Most statistical concepts are taught within an already packed secondary mathematics curriculum by mathematics teachers who are often under prepared to teach statistics. To address this issue, the Enhancing Statistics Teacher Education with E-Modules [ESTEEM] project will facilitate the infusion of statistics content and pedagogy into undergraduate mathematics teacher preparation by providing faculty with technological and curricular resources, networking experiences, and ongoing support.
As a result of the ESTEEM project (2016-2020), preservice secondary mathematics teachers [PSMTs] will be better equipped to teach statistics with online tools. This will lead to stronger preparation of grades 6-12 students in statistics and data literacy, and feed the pipeline into data intensive STEM disciplines.
The ESTEEM project will address three primary goals.
1) Create online resources for statistics preservice teacher education
2) Design modules and approaches for using these resources
3) Implement resources and modules in undergraduate mathematics education teacher education programs.
The ESTEEM materials
The ESTEEM materials are designed to be used with preservice middle and secondary mathematics teachers in online environments, though instructors may adapt these for use in face-to-face or hybrid courses, or with other teacher audiences. There are 3 modules available; Foundation, Inferential Reasoning, and Association.
The first module gives core ideas about teaching statistics and how to support students’ investigations. The second module focuses on developing essentials understandings of how to support inferential reasoning. The third module focuses on the teaching and learning of statistical association.
Follow this link to get access to the ESTEEM modules. You will be asked to create an account with The Place which is an online learning platform hosted by the Friday Institute. This link can help you create an account at The PLACE. Once you have an account then you will be asked to complete a short survey to register for ESTEEM access.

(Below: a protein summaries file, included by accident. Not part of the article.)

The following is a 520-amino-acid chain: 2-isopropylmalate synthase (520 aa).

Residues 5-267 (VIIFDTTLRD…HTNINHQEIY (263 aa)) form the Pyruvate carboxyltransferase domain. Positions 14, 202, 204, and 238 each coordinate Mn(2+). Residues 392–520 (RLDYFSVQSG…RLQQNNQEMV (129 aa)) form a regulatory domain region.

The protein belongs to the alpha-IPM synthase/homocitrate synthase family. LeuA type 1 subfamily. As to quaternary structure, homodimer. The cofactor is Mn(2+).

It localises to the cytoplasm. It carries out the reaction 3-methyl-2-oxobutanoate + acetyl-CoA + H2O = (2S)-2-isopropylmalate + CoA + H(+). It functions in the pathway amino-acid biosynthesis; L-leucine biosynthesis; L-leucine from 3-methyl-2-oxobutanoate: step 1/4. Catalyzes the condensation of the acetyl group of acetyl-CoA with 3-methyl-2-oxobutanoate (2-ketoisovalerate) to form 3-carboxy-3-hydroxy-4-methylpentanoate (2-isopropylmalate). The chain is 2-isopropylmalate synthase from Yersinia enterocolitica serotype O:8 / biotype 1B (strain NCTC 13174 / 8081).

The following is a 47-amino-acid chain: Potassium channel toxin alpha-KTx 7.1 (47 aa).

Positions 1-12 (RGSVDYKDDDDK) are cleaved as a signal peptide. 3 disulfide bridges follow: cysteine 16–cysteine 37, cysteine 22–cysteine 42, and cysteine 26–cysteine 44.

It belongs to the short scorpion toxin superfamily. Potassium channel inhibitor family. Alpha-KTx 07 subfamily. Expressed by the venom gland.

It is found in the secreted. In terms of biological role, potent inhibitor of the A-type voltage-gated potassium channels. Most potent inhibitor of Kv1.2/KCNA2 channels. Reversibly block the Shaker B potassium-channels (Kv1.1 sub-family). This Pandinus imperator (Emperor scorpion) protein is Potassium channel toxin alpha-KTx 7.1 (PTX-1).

We will prepare teachers in a high demand area [statistics] of secondary mathematics curriculum. This will impact a wide range of institutions that have small and large mathematics teacher education programs. This can lead to stronger preparation of K-12 students in statistics and data literacy, and feed the pipeline into the multitude of STEM disciplines that utilize data.
One way the project is achieving this is through a series of webinars to support faculty in implementing ESTEEM materials. Click here for a description of the webinars for the 2019-2020 year.
We are also partnering with the Concord Consortium to help with enhancements to the statistical software CODAP (Common Online Data Analysis Platform), a free web based data tool designed as a platform for developers and as an application for students in grades 6-14. The enhancements made to CODAP’s statistical capabilities will be immediately available to subsequent projects that make use of it, thus broadening CODAP’s impact.
To learn more about CODAP use the following link.
In addition to the HI-RiSE Staff, the following people are working on this project:
Stephanie Casey, Co-Principal Investigator
Associate Professor of Mathematics Education
Mathematics Department, Eastern Michigan University
Rick Hudson, Co-Principal Investigator, Chair and Associate Professor of Mathematics
Department of Mathematics, University of Southern Indiana
- Dr. Dustin Jones, Sam Houston State University
- Dr. Robert Gould, University of California Los Angeles
- Christine Franklin, ASA K-12 Ambassador
- Dr. Susan Peters, University of Louisville
Evaluation Being Conducted By
- Allison Black-Maier, Friday Institute for Educational Innovation
- Dr. Hollylynne Lee, Principal Investigator
- Dr. Gemma Mojica, Research Scholar
- Heather Barker, Graduate Research Assistant
- Taylor Harrison, Graduate Research Assistant
- Dr. Christina Azmy, Graduate Research Assistant
This project is supported by the National Science Foundation under Grant No. DUE 1625713 awarded to North Carolina State University. Any opinions, findings, and conclusions or recommendations expressed herein are those of the principal investigators and do not necessarily reflect the views of the National Science Foundation.